Researchers have developed MC-TENG, a remote forest fire detection and alarm system powered by the movement of the trees.
Developed at Michigan State University (MSU), MC-TENG – multi-layered cylindrical triboelectric nanogenerator – generates electrical power by harvesting energy from the sporadic movement of the tree branches from which it hangs. MC-TENG is detailed in Advanced Functional Materials.
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“As far as we know, this is the first demonstration of such a novel MC-TENG as a forest fire detection system,” said lead author Changyong Cao. “The self-powered sensing system could continuously monitor the fire and environmental conditions without requiring maintenance after deployment,” he said.
Traditional forest fire detection methods include satellite monitoring, ground patrols, watch towers, among others, which have high labour and financial costs in return for low efficiency. Current remote sensor technologies are becoming more common, but primarily rely on battery technology for power.
“Although solar cells have been widely used for portable electronics or self-powered systems, it is challenging to install these in a forest because of the shading or covering of lush foliage,” said Yaokun Pang, co-author and postdoc associate at Cao’s lab.
TENG technology converts external mechanical energy – such as the movement of a tree branch – into electricity by way of the triboelectric effect.
The simplest version of the TENG device is said to consist of two cylindrical sleeves of unique material that fit within one another. The core sleeve is anchored from above while the bottom sleeve is free to slide up and down and move side to side, constrained by an elastic connective band or spring. As the two sleeves move out of sync, the intermittent loss of contact generates electricity. The MC-TENG are equipped with several hierarchical triboelectric layers, increasing the electrical output.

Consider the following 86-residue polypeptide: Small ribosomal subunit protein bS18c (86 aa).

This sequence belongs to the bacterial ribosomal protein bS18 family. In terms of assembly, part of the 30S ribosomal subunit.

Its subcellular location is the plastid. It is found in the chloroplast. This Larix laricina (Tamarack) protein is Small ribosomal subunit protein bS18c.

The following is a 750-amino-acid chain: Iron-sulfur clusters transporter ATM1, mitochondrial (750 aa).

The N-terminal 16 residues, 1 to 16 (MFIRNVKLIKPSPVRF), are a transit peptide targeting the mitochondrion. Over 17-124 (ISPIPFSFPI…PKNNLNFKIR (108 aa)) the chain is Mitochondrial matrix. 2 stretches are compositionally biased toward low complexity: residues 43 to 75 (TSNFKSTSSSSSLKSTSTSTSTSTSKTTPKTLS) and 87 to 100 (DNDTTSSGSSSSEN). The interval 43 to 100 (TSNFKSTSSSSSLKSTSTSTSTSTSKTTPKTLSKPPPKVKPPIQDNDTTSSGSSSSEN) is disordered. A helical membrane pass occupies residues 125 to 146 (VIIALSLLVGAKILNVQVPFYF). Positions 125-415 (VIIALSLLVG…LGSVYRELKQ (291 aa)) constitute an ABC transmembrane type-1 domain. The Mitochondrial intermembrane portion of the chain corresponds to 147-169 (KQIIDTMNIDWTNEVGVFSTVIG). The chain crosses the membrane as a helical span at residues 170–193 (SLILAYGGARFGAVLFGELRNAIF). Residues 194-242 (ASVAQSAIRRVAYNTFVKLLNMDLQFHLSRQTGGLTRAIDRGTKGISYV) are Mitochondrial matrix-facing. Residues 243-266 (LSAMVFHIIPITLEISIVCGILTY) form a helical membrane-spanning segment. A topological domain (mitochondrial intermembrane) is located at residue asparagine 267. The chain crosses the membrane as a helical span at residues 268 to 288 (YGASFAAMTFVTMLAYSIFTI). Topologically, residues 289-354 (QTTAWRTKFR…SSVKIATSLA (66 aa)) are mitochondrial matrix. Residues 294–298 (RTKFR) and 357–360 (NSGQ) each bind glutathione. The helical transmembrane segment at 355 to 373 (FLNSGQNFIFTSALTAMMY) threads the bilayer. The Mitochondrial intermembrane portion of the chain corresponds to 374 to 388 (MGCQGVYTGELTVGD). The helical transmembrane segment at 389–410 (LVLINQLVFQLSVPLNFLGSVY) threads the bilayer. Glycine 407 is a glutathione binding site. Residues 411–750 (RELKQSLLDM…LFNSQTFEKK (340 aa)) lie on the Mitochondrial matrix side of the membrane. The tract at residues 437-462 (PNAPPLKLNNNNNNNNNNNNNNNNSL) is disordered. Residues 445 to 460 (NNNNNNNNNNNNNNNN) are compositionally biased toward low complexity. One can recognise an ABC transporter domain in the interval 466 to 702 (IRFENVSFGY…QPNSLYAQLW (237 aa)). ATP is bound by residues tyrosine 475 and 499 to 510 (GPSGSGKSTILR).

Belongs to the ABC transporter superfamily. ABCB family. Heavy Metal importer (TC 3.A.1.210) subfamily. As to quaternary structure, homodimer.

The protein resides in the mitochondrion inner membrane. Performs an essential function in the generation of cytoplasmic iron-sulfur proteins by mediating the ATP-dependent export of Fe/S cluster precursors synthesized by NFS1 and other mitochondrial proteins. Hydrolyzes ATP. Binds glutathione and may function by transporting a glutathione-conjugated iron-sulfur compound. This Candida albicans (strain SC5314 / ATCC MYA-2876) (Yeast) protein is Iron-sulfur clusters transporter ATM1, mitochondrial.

The MC-TENG stores its sporadically generated electrical current in a carbon-nanotube-based micro supercapacitor. According to MSU, the researchers selected this technology for its rapid charge and discharge times, allowing the device to adequately charge with only short but sustained gusts of wind.
“At a very low vibration frequency, the MC-TENG can efficiently generate electricity to charge the attached supercapacitor in less than three minutes,” Cao said in a statement.
The researchers outfitted the initial prototype with carbon monoxide and temperature sensors. The addition of a temperature sensor was intended to reduce the likelihood of a false positive carbon dioxide reading.
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